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Originally published August 20, 2014 at 6:15 AM | Page modified August 21, 2014 at 3:32 AM

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Israeli airstrike kills 3 senior Hamas leaders

An Israeli airstrike in Gaza killed three senior commanders of the Hamas military wing Thursday, delivering a likely blow to the organization's morale and highlighting the long reach of Israel's intelligence services.


Associated Press

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GAZA CITY, Gaza Strip —

An Israeli airstrike in Gaza killed three senior commanders of the Hamas military wing Thursday, delivering a likely blow to the organization's morale and highlighting the long reach of Israel's intelligence services.

The pre-dawn strike leveled a four-story house in a densely populated neighborhood of the southern town of Rafah, killing six people, including the three senior Hamas commanders.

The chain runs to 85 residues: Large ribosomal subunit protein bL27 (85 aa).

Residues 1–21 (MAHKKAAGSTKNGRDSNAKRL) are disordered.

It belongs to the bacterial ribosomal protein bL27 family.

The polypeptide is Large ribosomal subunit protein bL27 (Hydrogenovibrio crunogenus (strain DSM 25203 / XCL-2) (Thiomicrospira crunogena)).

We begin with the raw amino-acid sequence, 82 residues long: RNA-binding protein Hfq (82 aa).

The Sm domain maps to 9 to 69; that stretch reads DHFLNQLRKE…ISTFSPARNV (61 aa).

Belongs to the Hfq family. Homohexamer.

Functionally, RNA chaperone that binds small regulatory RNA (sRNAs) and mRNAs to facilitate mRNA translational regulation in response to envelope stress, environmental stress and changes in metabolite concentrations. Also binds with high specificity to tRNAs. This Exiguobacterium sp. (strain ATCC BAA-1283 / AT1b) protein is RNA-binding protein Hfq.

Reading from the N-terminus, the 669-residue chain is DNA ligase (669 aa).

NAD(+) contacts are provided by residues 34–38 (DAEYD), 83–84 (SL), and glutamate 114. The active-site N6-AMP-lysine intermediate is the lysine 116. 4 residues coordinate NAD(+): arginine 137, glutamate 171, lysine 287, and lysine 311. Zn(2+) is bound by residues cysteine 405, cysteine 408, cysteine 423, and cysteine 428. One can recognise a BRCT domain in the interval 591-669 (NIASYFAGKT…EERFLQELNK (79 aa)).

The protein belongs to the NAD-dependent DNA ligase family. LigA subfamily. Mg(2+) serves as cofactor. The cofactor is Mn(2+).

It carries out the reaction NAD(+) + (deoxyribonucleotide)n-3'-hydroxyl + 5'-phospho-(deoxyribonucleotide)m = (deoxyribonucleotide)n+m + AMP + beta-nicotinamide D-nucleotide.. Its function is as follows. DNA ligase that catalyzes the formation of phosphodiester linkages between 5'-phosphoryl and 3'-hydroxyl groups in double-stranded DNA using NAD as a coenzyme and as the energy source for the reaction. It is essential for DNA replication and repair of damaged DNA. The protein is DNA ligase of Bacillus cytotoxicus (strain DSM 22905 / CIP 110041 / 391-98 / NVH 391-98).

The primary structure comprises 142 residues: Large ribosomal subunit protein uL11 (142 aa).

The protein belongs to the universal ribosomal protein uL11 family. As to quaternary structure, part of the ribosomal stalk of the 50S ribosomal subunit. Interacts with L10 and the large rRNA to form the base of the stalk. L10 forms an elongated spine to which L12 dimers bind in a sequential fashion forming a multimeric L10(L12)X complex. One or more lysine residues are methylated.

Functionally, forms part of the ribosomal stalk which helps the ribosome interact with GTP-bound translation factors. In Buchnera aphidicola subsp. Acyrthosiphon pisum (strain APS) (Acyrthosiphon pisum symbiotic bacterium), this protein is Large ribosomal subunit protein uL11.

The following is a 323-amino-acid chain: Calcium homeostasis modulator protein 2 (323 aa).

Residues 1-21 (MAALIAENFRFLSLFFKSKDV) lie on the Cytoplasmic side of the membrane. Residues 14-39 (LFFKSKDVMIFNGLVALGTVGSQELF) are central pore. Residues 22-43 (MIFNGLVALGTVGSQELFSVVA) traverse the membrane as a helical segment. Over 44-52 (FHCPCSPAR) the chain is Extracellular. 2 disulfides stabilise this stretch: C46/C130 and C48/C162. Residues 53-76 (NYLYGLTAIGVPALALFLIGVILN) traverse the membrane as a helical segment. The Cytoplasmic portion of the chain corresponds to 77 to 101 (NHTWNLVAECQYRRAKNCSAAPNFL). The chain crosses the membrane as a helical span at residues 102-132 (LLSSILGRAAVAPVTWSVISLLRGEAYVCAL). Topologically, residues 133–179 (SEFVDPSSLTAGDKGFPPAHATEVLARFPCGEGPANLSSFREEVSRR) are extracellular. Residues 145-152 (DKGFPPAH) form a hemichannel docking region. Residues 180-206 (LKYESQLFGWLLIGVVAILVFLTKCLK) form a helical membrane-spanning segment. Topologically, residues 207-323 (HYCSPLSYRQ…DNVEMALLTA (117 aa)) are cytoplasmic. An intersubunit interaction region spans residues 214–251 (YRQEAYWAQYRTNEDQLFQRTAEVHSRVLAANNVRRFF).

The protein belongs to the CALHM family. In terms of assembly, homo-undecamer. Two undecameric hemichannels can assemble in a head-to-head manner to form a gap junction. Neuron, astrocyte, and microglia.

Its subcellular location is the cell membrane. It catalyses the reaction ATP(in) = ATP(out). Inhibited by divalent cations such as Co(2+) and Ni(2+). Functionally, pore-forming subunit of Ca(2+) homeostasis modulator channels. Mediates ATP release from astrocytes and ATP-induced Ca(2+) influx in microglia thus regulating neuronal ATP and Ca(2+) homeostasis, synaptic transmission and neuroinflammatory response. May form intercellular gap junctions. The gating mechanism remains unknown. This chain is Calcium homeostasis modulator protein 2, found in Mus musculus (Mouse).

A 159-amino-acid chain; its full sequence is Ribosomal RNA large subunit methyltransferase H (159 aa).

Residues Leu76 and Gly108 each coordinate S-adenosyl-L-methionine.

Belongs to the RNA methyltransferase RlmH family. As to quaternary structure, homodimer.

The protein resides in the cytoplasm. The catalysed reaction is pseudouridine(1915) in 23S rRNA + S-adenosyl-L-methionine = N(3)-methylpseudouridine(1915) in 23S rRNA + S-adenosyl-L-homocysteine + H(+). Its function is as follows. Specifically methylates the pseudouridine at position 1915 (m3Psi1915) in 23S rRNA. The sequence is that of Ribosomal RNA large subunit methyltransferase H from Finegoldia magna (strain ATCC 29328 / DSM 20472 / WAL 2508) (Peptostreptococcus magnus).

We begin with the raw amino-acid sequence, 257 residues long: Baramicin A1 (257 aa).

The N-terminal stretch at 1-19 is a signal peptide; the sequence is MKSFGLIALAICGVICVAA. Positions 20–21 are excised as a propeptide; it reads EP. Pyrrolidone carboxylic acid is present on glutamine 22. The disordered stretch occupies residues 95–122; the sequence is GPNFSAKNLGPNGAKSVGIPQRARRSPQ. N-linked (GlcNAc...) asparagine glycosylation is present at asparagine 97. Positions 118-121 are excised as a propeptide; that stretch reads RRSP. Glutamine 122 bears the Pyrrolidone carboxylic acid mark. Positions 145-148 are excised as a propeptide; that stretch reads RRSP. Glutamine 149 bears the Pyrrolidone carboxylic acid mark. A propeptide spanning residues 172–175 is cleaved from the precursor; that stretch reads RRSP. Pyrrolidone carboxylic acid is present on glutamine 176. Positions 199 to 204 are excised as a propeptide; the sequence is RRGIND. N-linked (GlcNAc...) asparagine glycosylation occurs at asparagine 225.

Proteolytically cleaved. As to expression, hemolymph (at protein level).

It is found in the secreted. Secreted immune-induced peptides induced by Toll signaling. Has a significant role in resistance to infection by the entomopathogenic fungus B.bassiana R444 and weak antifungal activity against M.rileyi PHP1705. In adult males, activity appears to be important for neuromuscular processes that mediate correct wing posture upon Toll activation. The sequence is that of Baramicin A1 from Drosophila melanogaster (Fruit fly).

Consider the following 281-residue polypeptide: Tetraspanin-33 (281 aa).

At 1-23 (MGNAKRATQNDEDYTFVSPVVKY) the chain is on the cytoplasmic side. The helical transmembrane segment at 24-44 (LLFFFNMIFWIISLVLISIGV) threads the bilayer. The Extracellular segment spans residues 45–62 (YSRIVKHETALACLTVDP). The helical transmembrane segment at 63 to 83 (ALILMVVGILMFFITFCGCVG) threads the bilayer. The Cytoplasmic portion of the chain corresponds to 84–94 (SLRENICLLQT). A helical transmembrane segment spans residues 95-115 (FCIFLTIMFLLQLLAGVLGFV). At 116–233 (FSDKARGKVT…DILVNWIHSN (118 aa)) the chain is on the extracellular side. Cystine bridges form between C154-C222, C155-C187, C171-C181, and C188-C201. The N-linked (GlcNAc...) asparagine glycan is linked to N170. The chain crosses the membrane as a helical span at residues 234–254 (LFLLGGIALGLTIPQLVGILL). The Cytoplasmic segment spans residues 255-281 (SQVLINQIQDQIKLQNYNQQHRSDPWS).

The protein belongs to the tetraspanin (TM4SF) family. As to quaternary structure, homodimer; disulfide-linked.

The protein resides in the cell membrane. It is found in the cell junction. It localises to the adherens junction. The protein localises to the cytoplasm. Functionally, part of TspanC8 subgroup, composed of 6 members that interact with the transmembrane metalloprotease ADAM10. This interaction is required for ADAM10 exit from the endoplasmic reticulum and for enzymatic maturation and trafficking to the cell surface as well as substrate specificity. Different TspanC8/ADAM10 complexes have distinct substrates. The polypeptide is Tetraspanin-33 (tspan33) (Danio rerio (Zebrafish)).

The trio had played a key role in expanding Hamas' military capabilities in recent years, including digging attack tunnels leading to Israel, training of fighters and smuggling of weapons to Gaza, Israel said.

It was not immediately clear if their assassination would prompt a change in Hamas strategy in the current round of fighting with Israel or diminish the group's ability to fire rockets at Israel. The military wing, the Izzedine al-Qassam Brigades, is a secretive organization.

Sami Abu Zuhri, a Hamas spokesman, said in a statement that Israel "will not succeed in breaking the will of our people or weaken the resistance," and that Israel "will pay the price."

Israeli Prime Minister Benjamin Netanyahu praised the "superior intelligence" of the domestic Shin Bet security service and the "precise execution" of the attack by the military.